The exposition happens a bit flatly. We don't get to feel the impact of the world's peculiarities (hyper-cold, at year zero always, primitive tech), we get told. The protagonists travel a lot. and since this a world where there are no airplanes and the incessant heavy snowing slows down transport considerably, the narrative also slows down in these journeys. The trouble is, half the book is about these journeys. Instead of being absorbed in the adventure of the journey, i was finding myself speeding up my reading to know if anything of consequence happens or not. Maybe it is a reflection of the differences in generation. This book was written in an era that did not have widespread visual mass media. The content was consumed slowly. I live in an age where visual culture has become fairly sophisticated. Good movies have taught us through many glorious examples of how to 'show not tell'.
But then again, Doris Lessing's 'the golden notebook' was written at around the same time and its narrative structure & its innovative narrative devices to make you feel what the protagonist feels and experiments with, is unparalleled to this day. Damn, must read that book again. It was mind blowing for me when i read it the first time around 15 years back.


Does the difference matter?
Many of the novel ideas in this book remain a curious difference, rather than something that fundamentally changes the way people behave. Take for example the time keeping - it is always year 1 on Gethen. They adjust the past and future years accordingly. Interesting idea. so what though? It is a different way of keeping time. but it is not relevant to the movement of story.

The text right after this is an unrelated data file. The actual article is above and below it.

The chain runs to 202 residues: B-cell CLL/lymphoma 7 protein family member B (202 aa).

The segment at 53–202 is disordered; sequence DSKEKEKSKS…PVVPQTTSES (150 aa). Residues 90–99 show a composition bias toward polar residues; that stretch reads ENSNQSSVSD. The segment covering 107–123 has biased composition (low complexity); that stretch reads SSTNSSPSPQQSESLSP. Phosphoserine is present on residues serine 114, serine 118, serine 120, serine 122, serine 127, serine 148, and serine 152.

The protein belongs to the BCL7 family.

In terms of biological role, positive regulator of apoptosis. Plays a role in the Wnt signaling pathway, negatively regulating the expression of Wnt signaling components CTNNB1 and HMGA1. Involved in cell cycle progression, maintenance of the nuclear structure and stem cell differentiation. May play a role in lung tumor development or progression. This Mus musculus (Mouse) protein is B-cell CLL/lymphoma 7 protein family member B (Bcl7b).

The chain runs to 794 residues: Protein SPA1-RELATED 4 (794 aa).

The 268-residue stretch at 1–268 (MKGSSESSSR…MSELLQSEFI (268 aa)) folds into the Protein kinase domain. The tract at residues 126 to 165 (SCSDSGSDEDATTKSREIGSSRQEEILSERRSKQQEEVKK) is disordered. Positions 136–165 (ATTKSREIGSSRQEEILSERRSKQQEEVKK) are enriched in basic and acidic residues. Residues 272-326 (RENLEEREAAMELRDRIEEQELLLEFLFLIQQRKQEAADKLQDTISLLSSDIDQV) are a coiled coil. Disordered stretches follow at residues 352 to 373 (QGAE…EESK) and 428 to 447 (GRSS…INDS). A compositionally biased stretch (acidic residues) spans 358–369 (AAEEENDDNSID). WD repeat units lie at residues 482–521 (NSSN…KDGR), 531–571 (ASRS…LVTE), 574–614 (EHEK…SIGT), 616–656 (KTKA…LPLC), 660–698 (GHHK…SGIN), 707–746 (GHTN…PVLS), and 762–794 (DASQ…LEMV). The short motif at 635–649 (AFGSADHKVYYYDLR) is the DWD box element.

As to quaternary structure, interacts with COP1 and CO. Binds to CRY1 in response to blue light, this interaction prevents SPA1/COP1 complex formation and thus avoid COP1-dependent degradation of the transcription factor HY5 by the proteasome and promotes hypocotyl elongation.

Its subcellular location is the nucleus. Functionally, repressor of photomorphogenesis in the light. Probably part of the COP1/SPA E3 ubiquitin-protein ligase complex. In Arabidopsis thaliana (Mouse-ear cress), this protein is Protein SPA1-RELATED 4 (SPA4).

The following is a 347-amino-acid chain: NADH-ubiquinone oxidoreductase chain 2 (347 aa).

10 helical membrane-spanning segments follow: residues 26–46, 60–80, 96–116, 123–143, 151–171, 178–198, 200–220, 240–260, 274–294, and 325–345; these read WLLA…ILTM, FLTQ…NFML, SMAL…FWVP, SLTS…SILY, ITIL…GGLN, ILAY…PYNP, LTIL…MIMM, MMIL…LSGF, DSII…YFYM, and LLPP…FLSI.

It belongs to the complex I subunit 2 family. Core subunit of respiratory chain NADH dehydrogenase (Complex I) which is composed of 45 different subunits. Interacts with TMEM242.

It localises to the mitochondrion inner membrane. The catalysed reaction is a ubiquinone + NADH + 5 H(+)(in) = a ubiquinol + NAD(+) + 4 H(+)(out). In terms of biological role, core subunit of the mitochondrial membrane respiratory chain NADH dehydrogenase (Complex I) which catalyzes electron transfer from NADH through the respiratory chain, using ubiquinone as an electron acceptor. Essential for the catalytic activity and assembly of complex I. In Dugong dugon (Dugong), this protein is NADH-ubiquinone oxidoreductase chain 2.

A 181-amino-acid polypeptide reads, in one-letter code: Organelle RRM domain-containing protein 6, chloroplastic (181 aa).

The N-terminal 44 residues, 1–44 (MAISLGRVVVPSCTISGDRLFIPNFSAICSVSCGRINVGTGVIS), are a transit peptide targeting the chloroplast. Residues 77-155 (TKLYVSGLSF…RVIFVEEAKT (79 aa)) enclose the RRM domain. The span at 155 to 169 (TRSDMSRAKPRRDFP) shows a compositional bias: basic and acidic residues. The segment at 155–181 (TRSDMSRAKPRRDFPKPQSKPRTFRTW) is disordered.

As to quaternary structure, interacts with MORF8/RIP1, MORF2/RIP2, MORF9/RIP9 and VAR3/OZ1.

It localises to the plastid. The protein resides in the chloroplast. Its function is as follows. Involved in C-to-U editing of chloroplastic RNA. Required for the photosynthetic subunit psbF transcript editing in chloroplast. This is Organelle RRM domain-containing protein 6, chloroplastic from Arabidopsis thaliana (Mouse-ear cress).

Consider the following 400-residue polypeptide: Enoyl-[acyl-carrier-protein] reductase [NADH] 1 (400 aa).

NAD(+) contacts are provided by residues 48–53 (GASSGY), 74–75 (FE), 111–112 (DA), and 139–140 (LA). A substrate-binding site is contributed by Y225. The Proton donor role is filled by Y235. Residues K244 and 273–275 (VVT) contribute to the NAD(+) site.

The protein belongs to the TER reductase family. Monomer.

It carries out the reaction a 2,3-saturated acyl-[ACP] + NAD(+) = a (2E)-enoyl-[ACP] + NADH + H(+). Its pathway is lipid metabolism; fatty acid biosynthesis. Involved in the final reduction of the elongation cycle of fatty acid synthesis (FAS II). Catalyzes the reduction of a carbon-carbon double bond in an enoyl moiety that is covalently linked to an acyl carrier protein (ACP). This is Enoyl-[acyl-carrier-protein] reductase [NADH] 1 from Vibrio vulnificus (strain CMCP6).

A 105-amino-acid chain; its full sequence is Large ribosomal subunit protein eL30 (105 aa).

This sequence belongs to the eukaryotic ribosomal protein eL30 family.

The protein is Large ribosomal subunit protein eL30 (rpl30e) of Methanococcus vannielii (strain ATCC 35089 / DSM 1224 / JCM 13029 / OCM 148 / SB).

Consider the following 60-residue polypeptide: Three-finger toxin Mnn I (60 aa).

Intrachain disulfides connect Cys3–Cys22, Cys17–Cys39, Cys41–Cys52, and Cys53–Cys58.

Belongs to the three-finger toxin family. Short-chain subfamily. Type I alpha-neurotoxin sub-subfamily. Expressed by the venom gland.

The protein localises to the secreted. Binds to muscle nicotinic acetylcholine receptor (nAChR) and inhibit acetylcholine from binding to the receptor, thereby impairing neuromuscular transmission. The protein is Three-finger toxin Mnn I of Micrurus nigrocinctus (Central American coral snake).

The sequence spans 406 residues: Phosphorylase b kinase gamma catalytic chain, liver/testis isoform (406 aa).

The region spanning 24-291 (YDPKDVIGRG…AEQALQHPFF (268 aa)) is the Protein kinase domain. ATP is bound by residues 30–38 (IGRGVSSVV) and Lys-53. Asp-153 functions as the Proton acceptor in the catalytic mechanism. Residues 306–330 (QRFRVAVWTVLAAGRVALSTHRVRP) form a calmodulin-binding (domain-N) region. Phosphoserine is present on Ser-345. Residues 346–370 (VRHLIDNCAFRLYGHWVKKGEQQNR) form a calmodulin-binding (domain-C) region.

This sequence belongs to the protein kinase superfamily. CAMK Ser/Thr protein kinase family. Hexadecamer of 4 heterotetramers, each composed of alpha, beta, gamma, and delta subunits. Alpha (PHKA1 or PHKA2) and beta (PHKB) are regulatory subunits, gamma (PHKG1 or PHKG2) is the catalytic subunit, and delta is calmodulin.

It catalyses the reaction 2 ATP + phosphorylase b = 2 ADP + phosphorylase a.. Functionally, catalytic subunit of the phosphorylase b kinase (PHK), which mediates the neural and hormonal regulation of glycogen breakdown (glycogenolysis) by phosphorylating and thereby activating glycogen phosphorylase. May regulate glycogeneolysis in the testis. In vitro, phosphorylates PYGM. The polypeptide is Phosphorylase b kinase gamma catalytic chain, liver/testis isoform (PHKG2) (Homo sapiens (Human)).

Perhaps there is a lesson here. because i think too much about consequence of my differentiating ideas, i get stuck with story arches that are not fulfilling enough for me. Maybe i should stop bothering so much with it. Ursula writes for her enjoyment. maybe i should write for my enjoyment too and not to satisfy imaginary audiences.

The scope of imagination: This is a story of an envoy from ekumen, a collective of multiple planets inhabited by humanoids. This made me think of the Culture series by Iain Banks. The scope of imagination in Culture is vast, kinetic and awe inspiring. In 'Matter' for example, the story is set on a planet that actually is multiple spheres within each other, inhabited by multiple kinds of species at various stages of evolution. That planet is visited by members of 'Çulture', a far advanced society that you can imagine through their technology being used in the story, their shape shifting necessitated in the story, their travels & adventures also integral to the story.